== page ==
News Release

Bright lights, big CITI

Singapore researchers launch national initiative in Cancer ImmunoTherapy Imaging with the CITI programme

Business Announcement

Duke-NUS Medical School

Dr. Ann-Marie Chacko, Co-Lead of Singapore's Cancer ImmunoTherapy Imaging (CITI) Programme

image: Cancer ImmunoTherapy Imaging (CITI) programme co-lead, Dr. Ann-Marie Chacko, Assistant Professor and Head of the Laboratory for Translational and Molecular Imaging (LTMI), Cancer and Stem Cell Biology Research Programme, Duke-NUS Medical School. view more 

Credit: Duke-NUS Medical School

Singapore, 22 October 2018 - Global efforts in immuno-oncology have received a major boost, with a S$22 million Health and Biomedical Sciences (HBMS) Industry Alignment Fund Pre-Positioning (IAF-PP) grant being awarded to the Cancer ImmunoTherapy Imaging (CITI) programme. Led by local researchers from Duke-NUS Medical School (Duke-NUS) and the National Cancer Centre Singapore (NCCS), the CITI programme is an integrated, multidisciplinary platform for translational immuno-oncology imaging that addresses the urgent call for biomarker-driven approaches to monitor tumour immune response.

Cancer remains a leading killer worldwide and it is the number one killer in Singapore. In recent years, cancer immunotherapy (CIT) has emerged as a scientific breakthrough that harnesses the patient's own immune system to fight off cancer. While CIT has the promise to be particularly effective, on average only one in five patients respond to these treatments. Combined with the high cost of the treatments, there is a tremendous need for judicial selection of immunotherapy combinations that maximise patient outcomes, while reducing the economic burden of cancer care.

Non-invasive in vivo imaging can complement CIT selection by visualising cancer immune responses to determine if immunotherapy treatment strategies are safe and effective. Hence, the CITI programme is conceptualized and designed on the fundamental objective of designing unique probes that can bind immune cells and "light" them up as a way to "see" the immune profile in the tumour and whole body.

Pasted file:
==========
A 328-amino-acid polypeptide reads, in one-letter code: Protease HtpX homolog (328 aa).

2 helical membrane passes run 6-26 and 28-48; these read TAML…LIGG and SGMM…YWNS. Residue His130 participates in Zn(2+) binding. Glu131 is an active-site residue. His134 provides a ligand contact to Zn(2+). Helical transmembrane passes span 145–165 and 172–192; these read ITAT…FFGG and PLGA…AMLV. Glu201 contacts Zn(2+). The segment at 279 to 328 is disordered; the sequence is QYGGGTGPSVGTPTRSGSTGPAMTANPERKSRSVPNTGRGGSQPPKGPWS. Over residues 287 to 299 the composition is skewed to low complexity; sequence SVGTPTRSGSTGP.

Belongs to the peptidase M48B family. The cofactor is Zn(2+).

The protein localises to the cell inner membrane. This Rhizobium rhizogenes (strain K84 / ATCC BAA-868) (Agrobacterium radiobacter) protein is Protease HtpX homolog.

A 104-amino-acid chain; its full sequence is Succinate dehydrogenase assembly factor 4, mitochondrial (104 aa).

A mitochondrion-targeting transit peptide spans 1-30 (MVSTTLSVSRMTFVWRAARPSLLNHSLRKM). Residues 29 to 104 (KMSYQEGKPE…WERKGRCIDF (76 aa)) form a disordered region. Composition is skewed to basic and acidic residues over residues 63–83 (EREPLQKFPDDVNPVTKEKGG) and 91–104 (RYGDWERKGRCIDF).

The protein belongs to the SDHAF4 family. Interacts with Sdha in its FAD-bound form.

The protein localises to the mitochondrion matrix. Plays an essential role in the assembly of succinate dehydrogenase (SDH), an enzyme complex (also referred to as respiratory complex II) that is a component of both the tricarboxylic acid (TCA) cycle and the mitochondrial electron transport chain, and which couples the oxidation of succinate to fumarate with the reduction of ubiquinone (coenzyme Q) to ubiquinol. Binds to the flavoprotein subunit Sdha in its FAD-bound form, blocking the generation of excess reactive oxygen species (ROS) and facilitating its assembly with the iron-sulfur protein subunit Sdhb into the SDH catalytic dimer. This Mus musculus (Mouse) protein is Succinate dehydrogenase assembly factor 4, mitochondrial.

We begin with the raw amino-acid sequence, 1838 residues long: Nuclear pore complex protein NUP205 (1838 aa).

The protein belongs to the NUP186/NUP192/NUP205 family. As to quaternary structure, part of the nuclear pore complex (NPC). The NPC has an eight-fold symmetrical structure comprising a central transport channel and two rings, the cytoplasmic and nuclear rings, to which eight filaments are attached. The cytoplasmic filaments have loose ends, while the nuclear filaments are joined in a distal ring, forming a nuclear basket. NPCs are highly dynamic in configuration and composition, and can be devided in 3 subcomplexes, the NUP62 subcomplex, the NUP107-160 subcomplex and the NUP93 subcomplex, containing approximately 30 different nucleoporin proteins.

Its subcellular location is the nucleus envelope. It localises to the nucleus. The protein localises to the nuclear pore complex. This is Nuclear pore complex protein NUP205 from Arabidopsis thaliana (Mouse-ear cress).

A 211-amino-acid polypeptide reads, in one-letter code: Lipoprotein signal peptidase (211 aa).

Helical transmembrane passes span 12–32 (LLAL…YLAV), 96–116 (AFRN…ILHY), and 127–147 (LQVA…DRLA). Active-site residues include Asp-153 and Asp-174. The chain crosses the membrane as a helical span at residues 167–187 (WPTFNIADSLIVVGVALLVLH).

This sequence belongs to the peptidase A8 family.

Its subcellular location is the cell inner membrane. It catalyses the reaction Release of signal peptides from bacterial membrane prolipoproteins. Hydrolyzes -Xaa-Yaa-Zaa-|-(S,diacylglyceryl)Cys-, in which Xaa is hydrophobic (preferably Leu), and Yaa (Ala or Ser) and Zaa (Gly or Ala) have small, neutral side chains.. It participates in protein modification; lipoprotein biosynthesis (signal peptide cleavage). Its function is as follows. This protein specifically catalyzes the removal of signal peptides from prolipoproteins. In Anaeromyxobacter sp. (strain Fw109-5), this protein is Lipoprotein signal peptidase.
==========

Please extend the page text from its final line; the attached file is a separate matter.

"It's an exciting time for the field of Immuno-Oncology, and our team is committed to enabling the timely discovery, validation, and clinical translation of novel peptide-based immune cell targeted probes for optical and nuclear imaging. The expertise and platform technologies incorporated in the CITI programme will serve to drive the development of an 'Immuno-Oncology Imaging Toolbox' to allow for precision immune imaging for precision immuno-oncology," said programme co-lead Ann-Marie Chacko, Assistant Professor and Head of the Laboratory for Translational and Molecular Imaging (LTMI), Cancer and Stem Cell Biology Research Programme at Duke-NUS Medical School.

She added that having the participation of Singapore's leading experts from across 12 research organisations in orthogonal capabilities, from Immunology, to Chemistry, Imaging, Bioinformatics, Clinical Trials, and Commercial Innovation, strengthens this initiative. These organisations include the National University of Singapore, Singapore General Hospital, the National Cancer Institute Singapore, and several institutes from the Agency for Science, Technology and Research (A*STAR).

"As a clinician, we are often faced with the difficult task of selecting the best treatment for our patients. This is especially challenging with CIT, given the complex nature of cancer and the immune system," added Dr. Daniel Tan, Associate Professor and Senior Consultant, Medical Oncology, NCCS, and co-lead of the CITI programme. "Having an immune-oncology imaging toolkit will provide us the potential means to help make critical clinical decisions in patient care. This includes deciding which patients may respond best, and how to improve treatment responses by selecting the best CIT combinations that are likely to succeed in our patients. A non-invasive imaging approach will also help to facilitate further study of the dynamic nature of the immune response."

The CITI programme is designed to target several value inflection points in the translational R&D continuum from CIT discovery to implementation. Hence, strategic biopharma alliances are being sought for collaborative opportunities, including probe co-development, licensing, and clinical trial schemes. Industry partners will also be able to access programme infrastructure and resources to expedite translational and clinical applications for their in-house diagnostic/CIT candidate assets.

"When we have Singapore's leading experts in immuno-oncology coming together in the CITI programme, we can create a world-class centre for CIT efforts that will greatly enhance the understanding of CIT, and efficacy of cancer treatment," commented Dr. Danny Soon, Senior Director, Biomedical Research Council, A*STAR. "The burgeoning field of immunotherapy offers exciting opportunities that will lead to impactful healthcare outcomes for Singapore and beyond."


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